Rancher & Stockman, Culbertson, NE

Jacob Miller is a 26-year-old third-generation Nebraska rancher from Culbertson. Since his return in 2013 he has helped implement some big changes on his family’s 300-head cattle operation, and not long after buying his grandfather’s portion of the business, Miller added an instrumental cover cropping system to his family’s grazing rotation. With close to 4,000 acres of native grass and 600 acres of farm ground, Miller and his family have been able to do some pretty spectacular things with their management. He says their decision to use strip grazing rather than paddocks has allowed them to be more efficient with their forage use because they don’t have the trampling loss associated with using larger paddocks.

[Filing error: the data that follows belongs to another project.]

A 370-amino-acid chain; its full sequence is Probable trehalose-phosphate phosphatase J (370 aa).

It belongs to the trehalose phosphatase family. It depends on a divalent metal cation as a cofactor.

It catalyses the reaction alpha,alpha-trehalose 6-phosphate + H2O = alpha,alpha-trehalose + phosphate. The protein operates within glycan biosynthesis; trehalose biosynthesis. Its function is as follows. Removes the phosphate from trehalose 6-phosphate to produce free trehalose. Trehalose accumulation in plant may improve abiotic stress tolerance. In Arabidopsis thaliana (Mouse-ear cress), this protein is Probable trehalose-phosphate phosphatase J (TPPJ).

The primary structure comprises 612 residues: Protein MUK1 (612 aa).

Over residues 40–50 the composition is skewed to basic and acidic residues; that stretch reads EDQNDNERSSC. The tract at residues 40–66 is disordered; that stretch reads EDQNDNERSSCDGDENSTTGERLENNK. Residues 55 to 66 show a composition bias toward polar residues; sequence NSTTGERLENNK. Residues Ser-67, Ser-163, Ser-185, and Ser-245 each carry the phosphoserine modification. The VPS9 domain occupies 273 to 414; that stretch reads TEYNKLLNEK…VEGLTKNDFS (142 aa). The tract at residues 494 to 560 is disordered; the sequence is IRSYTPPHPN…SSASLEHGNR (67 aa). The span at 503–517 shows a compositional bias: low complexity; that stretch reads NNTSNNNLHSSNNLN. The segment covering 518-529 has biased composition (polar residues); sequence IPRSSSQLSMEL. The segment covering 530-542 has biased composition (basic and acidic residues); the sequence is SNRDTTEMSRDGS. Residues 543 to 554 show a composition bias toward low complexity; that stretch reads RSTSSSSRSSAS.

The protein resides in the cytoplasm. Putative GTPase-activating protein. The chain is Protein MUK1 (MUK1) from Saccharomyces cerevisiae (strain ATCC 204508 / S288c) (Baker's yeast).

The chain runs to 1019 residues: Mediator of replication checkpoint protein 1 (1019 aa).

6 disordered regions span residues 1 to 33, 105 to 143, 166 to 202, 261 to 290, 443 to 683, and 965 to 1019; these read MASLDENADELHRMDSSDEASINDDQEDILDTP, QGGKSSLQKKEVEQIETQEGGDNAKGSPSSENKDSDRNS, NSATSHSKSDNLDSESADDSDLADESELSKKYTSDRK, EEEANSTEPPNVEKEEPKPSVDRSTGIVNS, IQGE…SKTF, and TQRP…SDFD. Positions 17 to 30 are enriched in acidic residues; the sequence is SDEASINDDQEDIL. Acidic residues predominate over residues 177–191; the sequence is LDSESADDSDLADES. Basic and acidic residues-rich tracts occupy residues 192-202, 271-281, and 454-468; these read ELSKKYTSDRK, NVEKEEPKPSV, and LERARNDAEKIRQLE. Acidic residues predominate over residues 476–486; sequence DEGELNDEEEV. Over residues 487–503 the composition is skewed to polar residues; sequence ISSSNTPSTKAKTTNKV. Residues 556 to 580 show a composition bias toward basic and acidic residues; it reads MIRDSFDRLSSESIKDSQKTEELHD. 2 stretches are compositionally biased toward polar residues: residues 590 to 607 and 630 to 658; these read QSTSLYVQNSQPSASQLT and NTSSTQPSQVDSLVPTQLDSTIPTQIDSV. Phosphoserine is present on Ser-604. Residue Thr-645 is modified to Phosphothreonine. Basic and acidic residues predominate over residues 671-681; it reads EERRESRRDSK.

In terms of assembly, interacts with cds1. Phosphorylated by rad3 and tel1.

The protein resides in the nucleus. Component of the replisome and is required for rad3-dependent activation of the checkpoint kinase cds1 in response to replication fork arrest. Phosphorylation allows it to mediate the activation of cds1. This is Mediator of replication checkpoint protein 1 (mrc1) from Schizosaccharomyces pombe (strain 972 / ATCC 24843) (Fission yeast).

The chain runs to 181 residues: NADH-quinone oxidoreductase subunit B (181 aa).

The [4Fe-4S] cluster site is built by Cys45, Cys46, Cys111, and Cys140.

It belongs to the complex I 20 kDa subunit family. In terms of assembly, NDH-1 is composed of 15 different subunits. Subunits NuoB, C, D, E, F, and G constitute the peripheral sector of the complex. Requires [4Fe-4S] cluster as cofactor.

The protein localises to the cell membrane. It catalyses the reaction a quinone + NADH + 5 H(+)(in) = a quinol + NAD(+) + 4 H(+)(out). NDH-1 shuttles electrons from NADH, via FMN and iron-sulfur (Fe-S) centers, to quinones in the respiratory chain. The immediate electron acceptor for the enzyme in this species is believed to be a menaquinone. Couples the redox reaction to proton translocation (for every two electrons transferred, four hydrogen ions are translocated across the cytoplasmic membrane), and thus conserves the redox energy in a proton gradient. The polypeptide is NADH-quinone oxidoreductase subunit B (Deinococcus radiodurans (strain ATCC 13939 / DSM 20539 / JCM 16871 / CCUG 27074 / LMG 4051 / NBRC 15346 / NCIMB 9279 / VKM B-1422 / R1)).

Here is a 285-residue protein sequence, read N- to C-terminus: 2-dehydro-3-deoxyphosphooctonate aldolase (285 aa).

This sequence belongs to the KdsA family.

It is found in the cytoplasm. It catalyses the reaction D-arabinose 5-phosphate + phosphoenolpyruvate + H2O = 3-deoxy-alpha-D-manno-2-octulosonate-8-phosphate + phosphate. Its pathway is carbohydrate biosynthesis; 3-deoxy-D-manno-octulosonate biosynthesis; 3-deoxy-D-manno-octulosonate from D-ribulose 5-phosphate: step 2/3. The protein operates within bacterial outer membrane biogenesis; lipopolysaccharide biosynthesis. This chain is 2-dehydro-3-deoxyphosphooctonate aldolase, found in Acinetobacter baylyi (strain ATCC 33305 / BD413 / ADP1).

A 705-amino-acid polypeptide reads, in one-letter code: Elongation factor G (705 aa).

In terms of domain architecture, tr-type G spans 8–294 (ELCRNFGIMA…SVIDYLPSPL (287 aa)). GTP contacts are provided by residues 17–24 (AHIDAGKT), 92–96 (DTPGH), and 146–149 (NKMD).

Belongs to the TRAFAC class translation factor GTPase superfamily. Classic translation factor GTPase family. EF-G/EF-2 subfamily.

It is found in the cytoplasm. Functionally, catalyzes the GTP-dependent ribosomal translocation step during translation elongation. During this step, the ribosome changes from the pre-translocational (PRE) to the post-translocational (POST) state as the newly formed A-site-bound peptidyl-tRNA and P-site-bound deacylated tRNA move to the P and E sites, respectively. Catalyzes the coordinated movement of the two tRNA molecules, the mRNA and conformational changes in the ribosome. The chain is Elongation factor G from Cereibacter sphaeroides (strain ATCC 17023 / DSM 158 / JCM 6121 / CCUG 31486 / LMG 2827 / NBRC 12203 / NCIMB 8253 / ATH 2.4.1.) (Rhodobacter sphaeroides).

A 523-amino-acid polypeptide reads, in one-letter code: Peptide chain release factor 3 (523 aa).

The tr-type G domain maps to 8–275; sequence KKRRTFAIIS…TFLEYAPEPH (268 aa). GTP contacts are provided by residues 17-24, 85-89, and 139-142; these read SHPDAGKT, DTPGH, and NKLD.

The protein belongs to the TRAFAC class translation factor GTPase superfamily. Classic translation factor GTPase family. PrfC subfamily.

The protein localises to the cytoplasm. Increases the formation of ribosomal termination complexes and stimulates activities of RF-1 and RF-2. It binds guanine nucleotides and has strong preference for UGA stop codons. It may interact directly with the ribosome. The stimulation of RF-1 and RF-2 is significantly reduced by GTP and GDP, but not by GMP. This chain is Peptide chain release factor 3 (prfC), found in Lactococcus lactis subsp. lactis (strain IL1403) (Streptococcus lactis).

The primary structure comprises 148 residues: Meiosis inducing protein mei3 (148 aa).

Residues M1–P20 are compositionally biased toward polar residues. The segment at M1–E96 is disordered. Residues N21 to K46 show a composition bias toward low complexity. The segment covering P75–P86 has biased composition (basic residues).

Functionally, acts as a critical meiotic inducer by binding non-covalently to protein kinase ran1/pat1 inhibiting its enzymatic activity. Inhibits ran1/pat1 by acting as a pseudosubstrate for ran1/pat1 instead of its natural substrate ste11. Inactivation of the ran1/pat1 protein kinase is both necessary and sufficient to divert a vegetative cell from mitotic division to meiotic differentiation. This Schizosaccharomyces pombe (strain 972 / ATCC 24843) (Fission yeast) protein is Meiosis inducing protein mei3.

For the last couple of years, Miller has planted a mix of oats, peas, barley, triticale and chickling vetch in April to be grazed through the early summer. He says this mix is not only an excellent source for grazing, but it can help break up soil compaction in the top few inches of the soil profile. Following the spring and early summer mix, Miller plants brachitic dwarf forage sorghum, cowpeas, sunn hemp, turnips, radish, forage rapeseed and sunflower in July to be grazed after the first killing frost. Afterwards, a mix of rye and hairy vetch is planted at the end of August or early September to be grazed at the end of March through the beginning of June.

Session: Economics of Grazing